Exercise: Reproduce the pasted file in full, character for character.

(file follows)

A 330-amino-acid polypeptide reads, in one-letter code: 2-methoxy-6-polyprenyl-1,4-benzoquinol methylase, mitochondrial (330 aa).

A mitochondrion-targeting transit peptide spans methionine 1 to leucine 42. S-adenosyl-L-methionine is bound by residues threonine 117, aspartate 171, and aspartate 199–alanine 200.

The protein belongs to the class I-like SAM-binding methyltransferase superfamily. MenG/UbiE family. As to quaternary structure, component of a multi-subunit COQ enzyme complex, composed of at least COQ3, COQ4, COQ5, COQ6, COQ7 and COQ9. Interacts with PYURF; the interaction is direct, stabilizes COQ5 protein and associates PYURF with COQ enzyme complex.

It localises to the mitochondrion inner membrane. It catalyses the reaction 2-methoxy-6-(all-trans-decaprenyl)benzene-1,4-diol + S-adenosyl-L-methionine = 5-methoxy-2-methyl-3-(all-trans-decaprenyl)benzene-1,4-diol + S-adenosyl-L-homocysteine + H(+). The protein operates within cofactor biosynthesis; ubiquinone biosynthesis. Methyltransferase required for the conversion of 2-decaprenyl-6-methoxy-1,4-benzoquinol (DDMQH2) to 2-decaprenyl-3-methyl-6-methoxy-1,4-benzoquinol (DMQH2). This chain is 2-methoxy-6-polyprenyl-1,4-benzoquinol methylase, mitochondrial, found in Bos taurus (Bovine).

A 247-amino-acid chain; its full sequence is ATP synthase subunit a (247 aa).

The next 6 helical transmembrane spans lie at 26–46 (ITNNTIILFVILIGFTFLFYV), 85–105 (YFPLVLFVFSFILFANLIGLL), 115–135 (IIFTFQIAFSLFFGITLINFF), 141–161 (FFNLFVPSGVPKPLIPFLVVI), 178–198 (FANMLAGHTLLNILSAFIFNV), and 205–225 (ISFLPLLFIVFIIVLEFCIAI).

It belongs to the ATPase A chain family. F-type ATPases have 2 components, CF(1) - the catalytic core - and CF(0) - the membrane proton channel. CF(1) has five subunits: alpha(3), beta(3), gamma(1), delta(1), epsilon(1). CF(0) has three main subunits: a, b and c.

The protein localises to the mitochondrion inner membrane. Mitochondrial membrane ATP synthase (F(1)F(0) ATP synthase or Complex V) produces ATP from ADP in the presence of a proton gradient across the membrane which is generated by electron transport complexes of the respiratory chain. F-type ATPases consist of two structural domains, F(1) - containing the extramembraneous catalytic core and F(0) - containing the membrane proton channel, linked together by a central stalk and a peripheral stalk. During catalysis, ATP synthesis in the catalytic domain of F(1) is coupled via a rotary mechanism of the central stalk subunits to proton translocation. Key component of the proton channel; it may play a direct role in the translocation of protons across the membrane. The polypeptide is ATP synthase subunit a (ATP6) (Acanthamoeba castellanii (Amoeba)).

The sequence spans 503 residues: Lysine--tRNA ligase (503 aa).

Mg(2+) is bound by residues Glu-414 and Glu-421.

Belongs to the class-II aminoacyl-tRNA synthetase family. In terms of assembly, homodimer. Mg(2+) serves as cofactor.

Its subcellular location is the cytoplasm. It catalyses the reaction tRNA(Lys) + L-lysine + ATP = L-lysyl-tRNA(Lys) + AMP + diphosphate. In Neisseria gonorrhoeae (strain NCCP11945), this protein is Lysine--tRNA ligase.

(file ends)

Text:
A 330-amino-acid polypeptide reads, in one-letter code: 2-methoxy-6-polyprenyl-1,4-benzoquinol methylase, mitochondrial (330 aa).

A mitochondrion-targeting transit peptide spans methionine 1 to leucine 42. S-adenosyl-L-methionine is bound by residues threonine 117, aspartate 171, and aspartate 199–alanine 200.

The protein belongs to the class I-like SAM-binding methyltransferase superfamily. MenG/UbiE family. As to quaternary structure, component of a multi-subunit COQ enzyme complex, composed of at least COQ3, COQ4, COQ5, COQ6, COQ7 and COQ9. Interacts with PYURF; the interaction is direct, stabilizes COQ5 protein and associates PYURF with COQ enzyme complex.

It localises to the mitochondrion inner membrane. It catalyses the reaction 2-methoxy-6-(all-trans-decaprenyl)benzene-1,4-diol + S-adenosyl-L-methionine = 5-methoxy-2-methyl-3-(all-trans-decaprenyl)benzene-1,4-diol + S-adenosyl-L-homocysteine + H(+). The protein operates within cofactor biosynthesis; ubiquinone biosynthesis. Methyltransferase required for the conversion of 2-decaprenyl-6-methoxy-1,4-benzoquinol (DDMQH2) to 2-decaprenyl-3-methyl-6-methoxy-1,4-benzoquinol (DMQH2). This chain is 2-methoxy-6-polyprenyl-1,4-benzoquinol methylase, mitochondrial, found in Bos taurus (Bovine).

A 247-amino-acid chain; its full sequence is ATP synthase subunit a (247 aa).

The next 6 helical transmembrane spans lie at 26–46 (ITNNTIILFVILIGFTFLFYV), 85–105 (YFPLVLFVFSFILFANLIGLL), 115–135 (IIFTFQIAFSLFFGITLINFF), 141–161 (FFNLFVPSGVPKPLIPFLVVI), 178–198 (FANMLAGHTLLNILSAFIFNV), and 205–225 (ISFLPLLFIVFIIVLEFCIAI).

It belongs to the ATPase A chain family. F-type ATPases have 2 components, CF(1) - the catalytic core - and CF(0) - the membrane proton channel. CF(1) has five subunits: alpha(3), beta(3), gamma(1), delta(1), epsilon(1). CF(0) has three main subunits: a, b and c.

The protein localises to the mitochondrion inner membrane. Mitochondrial membrane ATP synthase (F(1)F(0) ATP synthase or Complex V) produces ATP from ADP in the presence of a proton gradient across the membrane which is generated by electron transport complexes of the respiratory chain. F-type ATPases consist of two structural domains, F(1) - containing the extramembraneous catalytic core and F(0) - containing the membrane proton channel, linked together by a central stalk and a peripheral stalk. During catalysis, ATP synthesis in the catalytic domain of F(1) is coupled via a rotary mechanism of the central stalk subunits to proton translocation. Key component of the proton channel; it may play a direct role in the translocation of protons across the membrane. The polypeptide is ATP synthase subunit a (ATP6) (Acanthamoeba castellanii (Amoeba)).

The sequence spans 503 residues: Lysine--tRNA ligase (503 aa).

Mg(2+) is bound by residues Glu-414 and Glu-421.

Belongs to the class-II aminoacyl-tRNA synthetase family. In terms of assembly, homodimer. Mg(2+) serves as cofactor.

Its subcellular location is the cytoplasm. It catalyses the reaction tRNA(Lys) + L-lysine + ATP = L-lysyl-tRNA(Lys) + AMP + diphosphate. In Neisseria gonorrhoeae (strain NCCP11945), this protein is Lysine--tRNA ligase.